Lykes project to clean water before it enters lake

OKEECHOBEE — A new project to clean water before it goes into Lake Okeechobee will use plants to remove excess phosphorus and nitrogen.

The Brighton Valley Northern Everglades Project is a public-private partnership between Lykes Brighton Valley LLC, the South Florida Water Management District (SFWMD), Florida Department of Agriculture and Consumer Services (FDACS) and Florida Department of Environmental Protection (FDEP). The project, which broke ground Nov. 16 on Lykes Ranch in Highlands County, will treat water in the Lake Okeechobee watershed over the next decade.

Groundbreaking on Lykes Ranch in Brighton for the 8200 acre site. The Brighton Valley Northern Everglades Project will clean water before it goes into Lake Okeechobee.

The Brighton Valley Project will create a slow and controlled flow across the 8,200-acre project, discharging an average of 40,000 acre-feet of treated water per year.

Water will be pumped from the C-41A Canal during excess water conditions and conveyed across the project land to reduce nutrients in the water. Clean water will be discharged to the C-40 Canal. The project is expected to remove an average of 3.2 metric tons of phosphorus and 27.3 metric tons of nitrogen from the water annually. Construction of the project will take about 12 months to complete. The property will be bermed around the perimeter so that it can retain water about 2 feet in depth. A berm through the center of the project will have culverts to control water flow.

Water will be pumped onto the property from the C-41A canal, flow over the property, and be released by gravity flow to the C-40 canal.

Chart detailing the Brighton Valley Northern Everglades Project on Lykes Ranch in Brighton.

“Every gallon stored counts to help alleviate high water conditions in South Florida,” said SFWMD Governing Board member Brandon Tucker. “This Governing Board is thankful to Lykes Brighton Valley for stepping up and helping reduce nutrients in the Lake Okeechobee watershed.”

Charlie Lykes, president and CEO of Lykes Brothers, said the Brighton project is the third public-private project on Lykes land.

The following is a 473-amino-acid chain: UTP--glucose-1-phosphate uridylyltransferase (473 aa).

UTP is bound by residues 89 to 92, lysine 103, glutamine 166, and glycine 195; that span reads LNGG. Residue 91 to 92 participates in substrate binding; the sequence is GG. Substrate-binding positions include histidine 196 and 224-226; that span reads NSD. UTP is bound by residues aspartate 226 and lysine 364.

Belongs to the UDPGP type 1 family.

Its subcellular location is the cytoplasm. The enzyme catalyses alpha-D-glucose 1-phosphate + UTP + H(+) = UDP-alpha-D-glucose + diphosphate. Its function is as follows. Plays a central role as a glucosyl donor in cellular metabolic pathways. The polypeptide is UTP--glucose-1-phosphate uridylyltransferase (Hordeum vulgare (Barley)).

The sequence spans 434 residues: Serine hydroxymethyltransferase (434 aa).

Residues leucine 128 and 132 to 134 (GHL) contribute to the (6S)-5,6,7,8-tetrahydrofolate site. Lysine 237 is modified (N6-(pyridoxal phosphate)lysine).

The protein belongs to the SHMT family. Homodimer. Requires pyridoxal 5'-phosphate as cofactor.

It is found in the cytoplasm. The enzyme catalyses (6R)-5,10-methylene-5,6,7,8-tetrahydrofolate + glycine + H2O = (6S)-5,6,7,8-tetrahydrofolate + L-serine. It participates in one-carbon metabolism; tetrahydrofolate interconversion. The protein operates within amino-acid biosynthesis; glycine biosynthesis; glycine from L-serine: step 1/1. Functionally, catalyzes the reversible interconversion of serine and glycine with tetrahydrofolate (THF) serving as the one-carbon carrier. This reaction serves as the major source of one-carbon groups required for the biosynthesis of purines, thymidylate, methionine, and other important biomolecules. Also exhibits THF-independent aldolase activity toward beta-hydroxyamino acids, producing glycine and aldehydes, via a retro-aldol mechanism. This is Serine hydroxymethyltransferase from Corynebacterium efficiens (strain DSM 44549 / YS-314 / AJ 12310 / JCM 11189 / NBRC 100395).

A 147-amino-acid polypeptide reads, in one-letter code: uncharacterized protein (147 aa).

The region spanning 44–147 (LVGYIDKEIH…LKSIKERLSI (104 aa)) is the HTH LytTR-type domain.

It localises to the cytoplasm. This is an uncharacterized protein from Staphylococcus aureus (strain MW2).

Mr. Lykes said his family has owned the ranch in Glades and Highlands counties for about 80 years. “Eighty years ago, the population of Florida was about 2 million,” he said. “Today the population is over 21 million, and the population is growing by about 900 people each day.”

The growing population means the demand for clean water increases ever day, he noted. So do the challenges of increasing nutrient load.

“We’re going to see a lot of water and a lot of wildlife,” he said. “We’ll return a lot of clean water to the regional system.”

The Lykes Brothers ranch covers about 330,000 acres in Glades and Highlands County, touching the Kissimmee River, the Calooosahatchee River and Lake Okeechobee. The ranch is “right in the middle of things,” Mr. Lykes said, perfectly located for water quality projects.

The funding for the project came from a 2016 appropriation by the Florida Legislature specifically for public-private partnerships to benefit the Northern Everglades. “The state is doing its part to finish major restoration projects that will protect the estuaries long-term,” Mr. Tucker said. “Private landowners are giving us the flexibility needed to store and treat water in the short-term, while helping to reduce damaging discharges to the estuaries.”

Mr. Tucker said the Brighton project is cost-effective for the taxpayers.

He said it is important to clean water before it goes into Lake Okeechobee, the liquid heart of the Everglades.

Charles Lee with Audubon of Florida said the project will provide a wide variety of habitat for wading birds and other wildlife.

Noah Handley, Lykes project manager, said Lykes Ranch is already home to other water treatment projects north of the lake. The 2,500 acre West Waterhole project is in the Indian Prairie basin. The 15,858 acre Nicodemus Slough project is about six miles northwest of Moore Haven.

Mr. Handley said the only complaints they get are from duck hunters. The projects are on private land; no one is allowed on the property without permission.

Eva Velez, SFWMD director of Everglades Policy, said the private projects like those on the Lykes Brothers Ranch, can be built more quickly than the larger public projects such as the Everglades Agricultural Area Reservoir. Site work started on 560 acres of the EAA reservoir property last week. That massive reservoir project – which will store water 23 feet deep in a 10,000 acre reservoir – is expected to take at least 7 years to design and build. Ms. Velez said both the smaller private projects and the large public projects are needed to address the water quality and quantity issues in the Everglades system.

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